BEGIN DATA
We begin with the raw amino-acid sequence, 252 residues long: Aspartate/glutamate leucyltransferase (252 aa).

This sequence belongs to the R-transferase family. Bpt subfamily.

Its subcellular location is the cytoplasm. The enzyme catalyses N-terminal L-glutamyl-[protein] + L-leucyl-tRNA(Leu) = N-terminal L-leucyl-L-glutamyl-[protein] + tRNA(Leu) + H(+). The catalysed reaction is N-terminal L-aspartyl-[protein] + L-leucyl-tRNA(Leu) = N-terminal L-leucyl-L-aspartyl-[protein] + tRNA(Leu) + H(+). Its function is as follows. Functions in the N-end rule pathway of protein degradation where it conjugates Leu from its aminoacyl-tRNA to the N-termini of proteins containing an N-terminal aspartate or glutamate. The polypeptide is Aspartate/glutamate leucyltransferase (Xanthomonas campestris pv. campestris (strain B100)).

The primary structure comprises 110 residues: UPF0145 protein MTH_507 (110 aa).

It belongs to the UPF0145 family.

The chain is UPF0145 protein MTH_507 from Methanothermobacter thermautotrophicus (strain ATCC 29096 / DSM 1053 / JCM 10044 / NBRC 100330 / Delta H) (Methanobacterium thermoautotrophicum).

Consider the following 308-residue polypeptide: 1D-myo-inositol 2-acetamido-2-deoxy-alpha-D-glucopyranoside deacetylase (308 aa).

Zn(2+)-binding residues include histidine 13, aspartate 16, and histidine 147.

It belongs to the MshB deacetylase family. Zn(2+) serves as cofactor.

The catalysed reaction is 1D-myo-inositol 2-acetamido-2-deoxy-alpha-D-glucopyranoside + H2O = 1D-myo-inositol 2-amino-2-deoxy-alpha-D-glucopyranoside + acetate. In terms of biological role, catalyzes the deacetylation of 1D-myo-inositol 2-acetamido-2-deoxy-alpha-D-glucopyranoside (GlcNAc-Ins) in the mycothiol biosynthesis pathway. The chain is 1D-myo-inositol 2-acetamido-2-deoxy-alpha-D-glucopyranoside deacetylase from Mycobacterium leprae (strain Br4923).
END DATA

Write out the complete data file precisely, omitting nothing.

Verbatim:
We begin with the raw amino-acid sequence, 252 residues long: Aspartate/glutamate leucyltransferase (252 aa).

This sequence belongs to the R-transferase family. Bpt subfamily.

Its subcellular location is the cytoplasm. The enzyme catalyses N-terminal L-glutamyl-[protein] + L-leucyl-tRNA(Leu) = N-terminal L-leucyl-L-glutamyl-[protein] + tRNA(Leu) + H(+). The catalysed reaction is N-terminal L-aspartyl-[protein] + L-leucyl-tRNA(Leu) = N-terminal L-leucyl-L-aspartyl-[protein] + tRNA(Leu) + H(+). Its function is as follows. Functions in the N-end rule pathway of protein degradation where it conjugates Leu from its aminoacyl-tRNA to the N-termini of proteins containing an N-terminal aspartate or glutamate. The polypeptide is Aspartate/glutamate leucyltransferase (Xanthomonas campestris pv. campestris (strain B100)).

The primary structure comprises 110 residues: UPF0145 protein MTH_507 (110 aa).

It belongs to the UPF0145 family.

The chain is UPF0145 protein MTH_507 from Methanothermobacter thermautotrophicus (strain ATCC 29096 / DSM 1053 / JCM 10044 / NBRC 100330 / Delta H) (Methanobacterium thermoautotrophicum).

Consider the following 308-residue polypeptide: 1D-myo-inositol 2-acetamido-2-deoxy-alpha-D-glucopyranoside deacetylase (308 aa).

Zn(2+)-binding residues include histidine 13, aspartate 16, and histidine 147.

It belongs to the MshB deacetylase family. Zn(2+) serves as cofactor.

The catalysed reaction is 1D-myo-inositol 2-acetamido-2-deoxy-alpha-D-glucopyranoside + H2O = 1D-myo-inositol 2-amino-2-deoxy-alpha-D-glucopyranoside + acetate. In terms of biological role, catalyzes the deacetylation of 1D-myo-inositol 2-acetamido-2-deoxy-alpha-D-glucopyranoside (GlcNAc-Ins) in the mycothiol biosynthesis pathway. The chain is 1D-myo-inositol 2-acetamido-2-deoxy-alpha-D-glucopyranoside deacetylase from Mycobacterium leprae (strain Br4923).